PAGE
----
Why You May Not Feel Better After Using CPAP Therapy for Sleep Apnea

When someone has obstructive sleep apnea, a disorder that causes pauses in breathing during sleep, the most effective treatment is continuous positive airway pressure (CPAP) therapy. A CPAP machine provides a constant flow of air through a mask. This helps you breathe at night and can also decrease snoring. Unfortunately, not everyone will respond well to this treatment.

This article explores reasons why you may not feel better after using CPAP therapy, how long it takes to notice an improvement in your sleep, and what to do if you're using a CPAP machine but still feel tired.

ResMed AirSense 10 AutoCPAP Machine
Brandon Peters, MD

You’re Not Sleepy

Excessive daytime sleepiness is one of the most common symptoms associated with untreated sleep apnea. However, not everyone has this symptom.

How tired you are can be assessed with an Epworth score, a sleepiness rating scale. If you are not overly tired prior to starting therapy, you may not notice a big difference after using your CPAP machine.

However, you may still notice a difference in your overall sleep quality. Mild sleep apnea may be associated with up to 15 awakenings per hour. Notice if you feel more refreshed as you continue using your CPAP machine.


If you don't feel exhausted before beginning CPAP treatment, you may not notice a significant difference after treatment. This may impact whether you decide to continue treatment.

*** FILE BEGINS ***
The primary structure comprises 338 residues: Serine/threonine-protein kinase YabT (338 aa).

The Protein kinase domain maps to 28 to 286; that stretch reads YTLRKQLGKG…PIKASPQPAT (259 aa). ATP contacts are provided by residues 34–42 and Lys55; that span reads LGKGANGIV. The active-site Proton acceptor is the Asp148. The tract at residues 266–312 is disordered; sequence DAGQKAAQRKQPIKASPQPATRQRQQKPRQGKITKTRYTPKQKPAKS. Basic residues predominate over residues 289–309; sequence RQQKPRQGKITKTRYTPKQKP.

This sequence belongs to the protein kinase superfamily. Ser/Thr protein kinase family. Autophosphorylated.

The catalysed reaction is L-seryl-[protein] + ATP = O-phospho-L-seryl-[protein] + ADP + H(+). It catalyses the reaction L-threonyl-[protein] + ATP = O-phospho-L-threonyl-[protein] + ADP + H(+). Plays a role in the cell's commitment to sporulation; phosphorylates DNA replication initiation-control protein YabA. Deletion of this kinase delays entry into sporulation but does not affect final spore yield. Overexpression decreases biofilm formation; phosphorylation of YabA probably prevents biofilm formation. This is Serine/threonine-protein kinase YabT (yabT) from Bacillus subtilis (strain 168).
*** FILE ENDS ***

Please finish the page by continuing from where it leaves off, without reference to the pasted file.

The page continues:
You Are Not Using It Long Enough Each Night

It can feel hard to adjust to CPAP therapy. You may want to remove your mask, especially as it gets close to morning. Unfortunately, sleep apnea often gets worse as morning nears.

Rapid eye movement (REM) sleep occurs in the last third of the night. During this stage of sleep your airway muscles relax, making sleep apnea worse.

Removing your CPAP mask early can impact your overall sleep quality. Try to use your CPAP during the entire night so you can see how much it helps you.

Your Sleep Is Worsened by CPAP Problems

Unfortunately, CPAP can introduce its own set of problems. Without support, these issues can make it hard to adjust to therapy.

Some people may struggle with the fit of their CPAP mask. If it is not properly sized or adjusted, it can leak or cause pain, marks on the face, and ulcers or sores. Others may find breathing against the pressure uncomfortable as well.

Finding the right mask takes a little guidance from the equipment supplier. There are a lot of options, including nasal pillows, nasal masks, and full-face masks.

The humidity and temperature of the air may need to be adjusted to improve comfort. Nasal congestion or blockage may lead to mouth breathing and dry mouth. Too much pressure can cause you to swallow air.